In an published on January 10, 2024, in Environmental Health Perspectives, Jennifer E. Kay and co-authors from the Silent Spring Institute and the University of California, Berkeley published a list they developed of over 900 chemicals with evidence that they may increase breast cancer risk.  

The researchers reviewed information from “authoritative databases,” including International Agency for Research on Cancer (IARC) Monographs and the US Environmental Protection Agency’s (EPA) ToxCast to find which chemicals have been found to induce mammary tumors in rodents. Then they looked at multiple aspects of endocrine activity and genotoxicity of these chemicals to assess the of rodent mammary carcinogens, and to identify other chemicals that exhibit these effects and may, therefore, increase breast cancer risk (FPF reported also here).  

In all, Kay and co-authors found 921 “breast cancer relevant exposures.” These “exposures” are substances that are known to either directly contribute to breast cancer development in rodents (in vivo evidence) or share key endocrine disrupting or genotoxic characteristics (mechanistic evidence) with those carcinogens. This is a significant expansion from when the list was first .  

Of the 921 breast cancer-relevant chemicals found by Kay and co-authors, 189 have been measured in food contact articles according to the Food Packaging Forum’s database on migrating and extractable food contact chemicals (FCCmigex). Migration experiments more closely resemble real-use situations but even when limiting FCCmigex results to migration, 121 breast cancer relevant chemicals have still been detected.  

Three-quarters of the breast cancer relevant food contact chemicals (FCCs) were detected in food contact articles made with plastic, but all material groups except glass* contained some of the chemicals (see Figure 1. *note: some of these chemicals may be in metal closures of glass containers).  

play baccarat online liveLiên kết đăng nhậpFigure 1. The number of breast cancer relevant substances from Kay et al.’s list that have been detected in migration or extraction studies of five food contact material groups.

In the study, the authors call for a significant improvement of hazard identification methodologies related to chemical use in everyday products. This includes enhanced assessments focusing on the effects of these compounds on the mammary gland, the development of assays for a broader range of chemicals, and a more comprehensive approach to chemical testing.  

FPF’s Chief Scientific Officer, Jane Muncke, together with 20 other scientists recently published a vision for safer food contact materials that discusses some of the same concerns (FPF reported). Muncke et al. developed the six clusters of disease concept, which highlights prevalent and increasingly concerning non-communicable diseases linked to chemical exposures: cancers, cardiovascular diseases, as well as reproductive, brain-related, immunological, and metabolic disorders. The vision proposes a novel approach for testing FCCs that includes assessing the health impacts of FCCs and real-life mixtures with respect to the most prevalent non-communicable diseases in the human population.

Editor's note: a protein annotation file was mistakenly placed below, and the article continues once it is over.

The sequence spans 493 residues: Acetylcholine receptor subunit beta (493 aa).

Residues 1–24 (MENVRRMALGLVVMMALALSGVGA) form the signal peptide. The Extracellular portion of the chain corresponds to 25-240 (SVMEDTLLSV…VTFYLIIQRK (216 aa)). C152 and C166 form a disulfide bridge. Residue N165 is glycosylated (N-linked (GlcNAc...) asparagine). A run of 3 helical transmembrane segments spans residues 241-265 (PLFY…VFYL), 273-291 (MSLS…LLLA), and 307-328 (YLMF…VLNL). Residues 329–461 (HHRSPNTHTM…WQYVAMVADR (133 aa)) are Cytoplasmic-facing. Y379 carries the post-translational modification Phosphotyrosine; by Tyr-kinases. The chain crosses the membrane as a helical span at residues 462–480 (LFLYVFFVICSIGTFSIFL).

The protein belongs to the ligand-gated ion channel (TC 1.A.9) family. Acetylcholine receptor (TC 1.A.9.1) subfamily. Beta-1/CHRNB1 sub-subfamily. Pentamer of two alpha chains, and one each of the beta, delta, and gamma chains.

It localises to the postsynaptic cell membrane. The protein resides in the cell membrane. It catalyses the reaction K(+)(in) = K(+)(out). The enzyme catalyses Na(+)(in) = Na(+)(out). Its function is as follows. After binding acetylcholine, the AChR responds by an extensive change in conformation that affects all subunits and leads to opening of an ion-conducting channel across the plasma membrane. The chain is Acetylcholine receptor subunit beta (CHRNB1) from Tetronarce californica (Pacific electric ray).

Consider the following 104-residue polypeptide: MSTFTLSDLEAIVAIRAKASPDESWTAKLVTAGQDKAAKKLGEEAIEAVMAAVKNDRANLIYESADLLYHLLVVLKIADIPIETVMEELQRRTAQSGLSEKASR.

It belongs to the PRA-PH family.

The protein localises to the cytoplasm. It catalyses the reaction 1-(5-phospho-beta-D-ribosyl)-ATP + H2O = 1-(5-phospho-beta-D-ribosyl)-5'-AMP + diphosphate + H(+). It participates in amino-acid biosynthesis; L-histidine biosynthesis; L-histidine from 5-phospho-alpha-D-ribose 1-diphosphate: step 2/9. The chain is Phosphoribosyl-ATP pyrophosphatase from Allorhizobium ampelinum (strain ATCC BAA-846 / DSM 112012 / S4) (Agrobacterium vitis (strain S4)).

The ten most-often-detected breast cancer relevant chemicals in food contact articles are (see also Figure 2): 

  • Di(2-ethylhexyl) phthalate (CAS 117-81-7) 
  • Dibutyl phthalate (CAS 84-74-2) 
  • Bisphenol A (CAS 80-05-7) 
  • Diisobutyl phthalate (CAS 84-69-5) 
  • Benzophenone (CAS 119-61-9) 
  • Diethyl phthalate (CAS 84-66-2) 
  • Benzyl butyl phthalate (CAS 85-68-7) 
  • Styrene (CAS 100-42-5) 
  • Dimethyl phthalate (CAS 131-11-3) 
  • Irganox 1010 (CAS 6683-19-8)

 

play baccarat online liveLiên kết đăng nhậpFigure 2. The ten most studied food contact chemicals included in Kay et al.’s list of breast cancer relevant substances. Bars represent the number of times it has been detected in migration or extraction experiments from a food contact article, color represents the material of the article.

Many of these breast cancer-relevant FCCs have been under scrutiny at multiple regulatory jurisdictions in recent months and years. The European Food Safety Authority (EFSA) in 2023 lowered the tolerable daily intake for bisphenol A (BPA) by a factor of 20,000 (FPF reported). The US Food and Drug Administration is expected to make a decision on BPA this year (FPF reported) while Washington State banned bisphenol-based can liners entirely and has a plan to reduce citizen exposure to phthalates (FPF reported). The European Chemicals Agency recently expanded its substances of very high concern (SVHC) listing for dibutyl phthalate (FPF reported) and has suggested regulating phthalates as a group due to reprotoxic and endocrine disrupting properties (FPF reported). In Europe there is a specific migration limit for phthalates in platic FCMs, but EFSA is currently conducting preparatory work for the re-evaluation of phthalates, structurally similar substances, and replacement substances that are potentially used as plasticizers in food contact materials (FPF reported). 

This concern for chemical testing and regulation is reflected by Kay et al. who “argue that many of these [chemicals] should not be considered low hazard without investigating their ability to affect the breast, and chemicals with the strongest evidence can be targeted for exposure reduction.”  

 

Reference 

Kay, Jennifer E., et al. (2024). “.” Environmental Health Perspectives. DOI 10.1289/EHP13233 

Read more 

Jones, R.R. and A.J. White. 2024. “.” Environmental Health Perspectives. DOI: 10.1289/EHP13777 

Liza Gross (January 10, 2024). “.” Inside Climate News. 

Silent Spring Institute (January 10, 2024). “.”